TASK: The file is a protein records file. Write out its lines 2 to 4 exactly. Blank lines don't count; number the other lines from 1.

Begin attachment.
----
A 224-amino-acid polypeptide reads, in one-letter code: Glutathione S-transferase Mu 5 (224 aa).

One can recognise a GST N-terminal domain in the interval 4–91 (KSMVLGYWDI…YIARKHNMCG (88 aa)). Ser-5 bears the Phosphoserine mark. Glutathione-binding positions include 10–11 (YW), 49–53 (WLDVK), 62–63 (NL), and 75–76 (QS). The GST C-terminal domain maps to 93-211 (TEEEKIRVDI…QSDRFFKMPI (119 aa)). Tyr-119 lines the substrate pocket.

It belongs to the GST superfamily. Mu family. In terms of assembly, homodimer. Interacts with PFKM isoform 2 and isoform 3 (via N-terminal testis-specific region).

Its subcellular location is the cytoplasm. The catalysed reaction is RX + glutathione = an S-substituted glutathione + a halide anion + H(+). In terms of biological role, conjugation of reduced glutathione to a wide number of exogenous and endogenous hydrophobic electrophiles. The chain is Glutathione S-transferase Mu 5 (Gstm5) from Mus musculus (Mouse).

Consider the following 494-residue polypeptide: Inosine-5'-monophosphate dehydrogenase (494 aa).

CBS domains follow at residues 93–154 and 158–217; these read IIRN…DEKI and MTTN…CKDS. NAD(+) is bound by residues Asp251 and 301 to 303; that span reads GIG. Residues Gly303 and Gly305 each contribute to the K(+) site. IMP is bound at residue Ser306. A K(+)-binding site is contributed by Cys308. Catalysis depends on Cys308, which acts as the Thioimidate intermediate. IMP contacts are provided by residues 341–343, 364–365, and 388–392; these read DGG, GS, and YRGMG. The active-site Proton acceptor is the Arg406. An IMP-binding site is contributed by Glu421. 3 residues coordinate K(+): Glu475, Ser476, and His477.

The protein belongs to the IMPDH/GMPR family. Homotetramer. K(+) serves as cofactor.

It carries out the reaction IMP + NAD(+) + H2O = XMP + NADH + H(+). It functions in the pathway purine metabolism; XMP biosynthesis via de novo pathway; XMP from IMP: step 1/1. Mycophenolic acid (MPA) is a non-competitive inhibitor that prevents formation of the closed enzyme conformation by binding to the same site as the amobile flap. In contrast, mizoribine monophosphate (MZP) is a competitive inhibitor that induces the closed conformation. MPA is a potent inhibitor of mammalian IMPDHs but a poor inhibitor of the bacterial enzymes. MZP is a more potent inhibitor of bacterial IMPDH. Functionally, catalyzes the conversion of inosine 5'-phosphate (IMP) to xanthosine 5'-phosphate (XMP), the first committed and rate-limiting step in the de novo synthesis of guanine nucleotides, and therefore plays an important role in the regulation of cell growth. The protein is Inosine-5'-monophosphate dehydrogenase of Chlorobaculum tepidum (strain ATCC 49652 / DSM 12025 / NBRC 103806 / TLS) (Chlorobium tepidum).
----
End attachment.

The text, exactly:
One can recognise a GST N-terminal domain in the interval 4–91 (KSMVLGYWDI…YIARKHNMCG (88 aa)). Ser-5 bears the Phosphoserine mark. Glutathione-binding positions include 10–11 (YW), 49–53 (WLDVK), 62–63 (NL), and 75–76 (QS). The GST C-terminal domain maps to 93-211 (TEEEKIRVDI…QSDRFFKMPI (119 aa)). Tyr-119 lines the substrate pocket.

It belongs to the GST superfamily. Mu family. In terms of assembly, homodimer. Interacts with PFKM isoform 2 and isoform 3 (via N-terminal testis-specific region).

Its subcellular location is the cytoplasm. The catalysed reaction is RX + glutathione = an S-substituted glutathione + a halide anion + H(+). In terms of biological role, conjugation of reduced glutathione to a wide number of exogenous and endogenous hydrophobic electrophiles. The chain is Glutathione S-transferase Mu 5 (Gstm5) from Mus musculus (Mouse).